Fedora Ambassadors Revamp Update
This document is to discuss and layout the program for mentoring those who are new to Fedora Ambassadorship. Below is a rough idea of the values we'd like to communicate to new Ambassadors, processes new Ambassadors need to know, ideas on how they can contribute to the community.
Values of the Mentor Program
First, like the Fedora Community at large, our Ambassador community is made up of volunteers. As such we need to stay true to the "Do what you can" motto of being an Ambassador. The activities or projects below are meant as examples of what an Ambassador can do, not what an Ambassador must or should do.
The core values of Fedora are:
Process of Welcoming New Ambassadors
Currently in North America, David Nalley greets new Ambassadors with the following e-mail:
Please excuse the forminess of this email, I don't know the level of involvement you have had in open source software, so this email assumes very little. First, please make sure your User: page has your location and email address at a minimum. Second, if you need to order supplies and swag such as tshirts, media, pins, stickers - do so at: https://fedorahosted.org/famnarequests Third: If you don't have a blog, you need to get one. Livejournal, Blogger, and Wordpress.com seem to be favorites now. You also need to get the blog aggregated to the Fedora Planet: http://fedoraproject.org/wiki/Planet <-- Read that to learn how to do so, if you need help ask in #fedora-ambassadors So now about getting up to speed within the Ambassadors, we have meetings regularly on IRC. You'll see the schedule here: http://fedoraproject.org/wiki/Ambassadors/Meetings We regularly hang out in #fedora-ambassadors on a regular basis, feel free to join us. Someone should always be there if you have questions. You need to be familiar with our Code of Conduct and Forbidden Items that Joerg Simon has sent you links to in your welcome email. Fedora takes freedom very seriously, and we seek to be the standard bearer with regards to freedom, so please understand those, and if you don't, please ask someone. In North America we have designated a number of regional Ambassadors, they'll be happy to mentor you and get you up to speed and you can generally trust their advice/opinion. They are: David Nalley - Southeast. IRC: ke4qqq Clint Savage - Mountain West. IRC: herlo John Rose - Central. IRC: inode0 Brian Powell - Northeast. IRC: demonjester Larry Cafiero - West Coast. IRC: lcafiero The Ambassadors are largely self-directed, so look for opportunities to talk (offer your services as a speaker on behalf of Fedora to LUGs near you) try and make sure Fedora has a presence at nearby installfests and activities like BarCamp. There are also regional conferences that we tend to attend such as the Southeast Linuxfest and Ohio Linuxfest.. If you need resources - such as money to buy pizza for a LUG meeting you are speaking at, let us know. It is the regional ambassadors job to get you resources (and the Fedora Ambassadors Steering Committee (FAmSCo) to make sure the regions have enough resources) I also think that you need to know what's going on in Fedora if you are going to be representing Fedora so I generally argue that every Ambassador should be subscribed to the Fedora Advisory Board mailing list. http://www.redhat.com/mailman/listinfo/fedora-advisory-board You should also read planet.fedoraproject daily, or use a newsreader to keep up with it. Also check out Fedora Weekly News every week so you don't miss something important. http://fedoraproject.org/wiki/FWN/LatestIssue You also should spend some copious time reading the wiki - learn about the various groups within Fedora, how to get involved, etc. I generally recommend that people get involved in something other than Ambassadors. This isn't a requirement but it will increase your exposure to the internals of Fedora. The groups with the lowest barrier to entry are the Bugzappers and Documentation. https://fedoraproject.org/wiki/BugZappers/Joining http://fedoraproject.org/wiki/DocsProject/Join But look around and see what else interests you. Finally I think that it is imperative that representatives of Fedora understand the Free/Libre Open Source Software. As such I think the easiest way to do that is to read some of the older writings on the subject. Not that Fedora necessarily agrees with everything in these writings or even likes the authors, but they are important to understand: Writings from Eric Raymond: The Cathedral and the Bazaar Homesteading the Noosphere Writings from Richard Stallman: Free Software, Free Society The Gnu Manifesto All of the above are free on the net, so it won't cost you to read them. If you have questions, please don't hesitate to ask.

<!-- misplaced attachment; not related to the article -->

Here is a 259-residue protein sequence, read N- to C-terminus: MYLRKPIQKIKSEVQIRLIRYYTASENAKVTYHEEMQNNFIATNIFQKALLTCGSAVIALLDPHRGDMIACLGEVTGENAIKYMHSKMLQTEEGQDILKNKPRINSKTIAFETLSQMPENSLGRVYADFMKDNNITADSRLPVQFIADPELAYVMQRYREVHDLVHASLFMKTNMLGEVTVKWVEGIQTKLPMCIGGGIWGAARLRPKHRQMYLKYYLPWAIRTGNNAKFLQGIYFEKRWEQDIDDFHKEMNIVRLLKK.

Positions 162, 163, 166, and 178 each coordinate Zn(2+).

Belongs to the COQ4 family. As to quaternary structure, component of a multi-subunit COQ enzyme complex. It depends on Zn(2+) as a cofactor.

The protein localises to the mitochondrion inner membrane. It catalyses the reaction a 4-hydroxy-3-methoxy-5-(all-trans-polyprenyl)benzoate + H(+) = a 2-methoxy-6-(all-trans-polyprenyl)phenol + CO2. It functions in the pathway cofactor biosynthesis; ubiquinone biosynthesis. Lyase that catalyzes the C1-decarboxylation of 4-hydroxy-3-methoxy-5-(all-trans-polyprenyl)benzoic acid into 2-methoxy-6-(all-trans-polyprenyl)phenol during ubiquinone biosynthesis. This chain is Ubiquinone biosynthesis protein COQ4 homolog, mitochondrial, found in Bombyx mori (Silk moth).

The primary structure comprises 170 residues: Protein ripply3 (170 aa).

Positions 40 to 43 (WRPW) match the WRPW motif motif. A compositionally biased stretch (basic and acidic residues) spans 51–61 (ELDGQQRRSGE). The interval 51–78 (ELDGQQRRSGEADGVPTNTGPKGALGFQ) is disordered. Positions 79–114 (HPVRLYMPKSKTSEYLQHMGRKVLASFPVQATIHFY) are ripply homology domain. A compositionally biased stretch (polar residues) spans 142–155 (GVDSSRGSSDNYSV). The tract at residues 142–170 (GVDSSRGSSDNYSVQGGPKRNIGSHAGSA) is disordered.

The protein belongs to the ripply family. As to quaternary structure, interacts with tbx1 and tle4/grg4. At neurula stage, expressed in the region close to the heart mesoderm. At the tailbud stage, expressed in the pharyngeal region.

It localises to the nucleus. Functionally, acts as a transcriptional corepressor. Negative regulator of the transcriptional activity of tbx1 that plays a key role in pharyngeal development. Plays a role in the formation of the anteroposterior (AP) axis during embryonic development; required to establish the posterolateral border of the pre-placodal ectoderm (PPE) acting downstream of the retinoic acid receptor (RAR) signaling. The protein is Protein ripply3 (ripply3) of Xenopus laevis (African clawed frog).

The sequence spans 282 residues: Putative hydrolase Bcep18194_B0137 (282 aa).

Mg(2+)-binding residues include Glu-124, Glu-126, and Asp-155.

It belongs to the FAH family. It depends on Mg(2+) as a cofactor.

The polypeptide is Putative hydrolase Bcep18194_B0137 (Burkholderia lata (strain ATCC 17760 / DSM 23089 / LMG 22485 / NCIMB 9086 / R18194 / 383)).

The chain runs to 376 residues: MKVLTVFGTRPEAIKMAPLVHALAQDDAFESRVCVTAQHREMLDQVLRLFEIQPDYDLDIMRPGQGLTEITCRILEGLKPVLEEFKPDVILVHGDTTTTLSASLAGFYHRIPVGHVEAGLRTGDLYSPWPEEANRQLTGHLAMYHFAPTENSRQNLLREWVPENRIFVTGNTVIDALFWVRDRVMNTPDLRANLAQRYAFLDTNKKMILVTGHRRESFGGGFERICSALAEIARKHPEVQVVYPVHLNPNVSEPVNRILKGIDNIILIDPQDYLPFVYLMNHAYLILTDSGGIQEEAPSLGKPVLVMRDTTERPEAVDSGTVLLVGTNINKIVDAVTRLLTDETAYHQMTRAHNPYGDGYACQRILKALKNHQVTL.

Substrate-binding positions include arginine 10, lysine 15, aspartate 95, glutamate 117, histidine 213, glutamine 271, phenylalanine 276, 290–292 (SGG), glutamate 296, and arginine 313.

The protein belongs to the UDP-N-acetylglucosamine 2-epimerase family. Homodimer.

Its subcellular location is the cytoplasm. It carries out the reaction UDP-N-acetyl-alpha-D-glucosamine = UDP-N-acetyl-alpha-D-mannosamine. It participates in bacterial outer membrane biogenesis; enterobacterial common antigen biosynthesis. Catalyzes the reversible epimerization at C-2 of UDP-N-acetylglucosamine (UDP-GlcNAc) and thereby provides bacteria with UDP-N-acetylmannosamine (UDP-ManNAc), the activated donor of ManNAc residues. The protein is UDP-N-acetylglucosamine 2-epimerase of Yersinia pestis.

The first item is resources for an introduction to the open source community and explanation of what open source is.
Second, fedora community resources, and wiki pages the Ambassador should be familiar with.
Third a reminder about the content sent by Joerg
Fourth, the designated regional ambassadors and contact info.
Lastly, some words of wisdom and more homework about the community and resources.
A lot of the items in the welcome e-mail are on the wiki, do we just need a single wiki page to aggregate the content, so that when the new Ambassador is reading the welcome e-mail they keep seeing the same URL over and over, so it becomes their first stop?
We tell them IRC handles for ambassadors, but don't tell them the IRC server or what client they can use (important?)
Is this welcome e-mail too long? too short?
Besides attending LUG meetings or conferences/conventions, what else can ambassadors do?
In IRC we've mentioned making a short web video of Greg DeKoenigsberg, Max Spevack, Paul Frields, to introduce people to the Fedora community. Thoughts on what subjects we should ask for, or other people to include?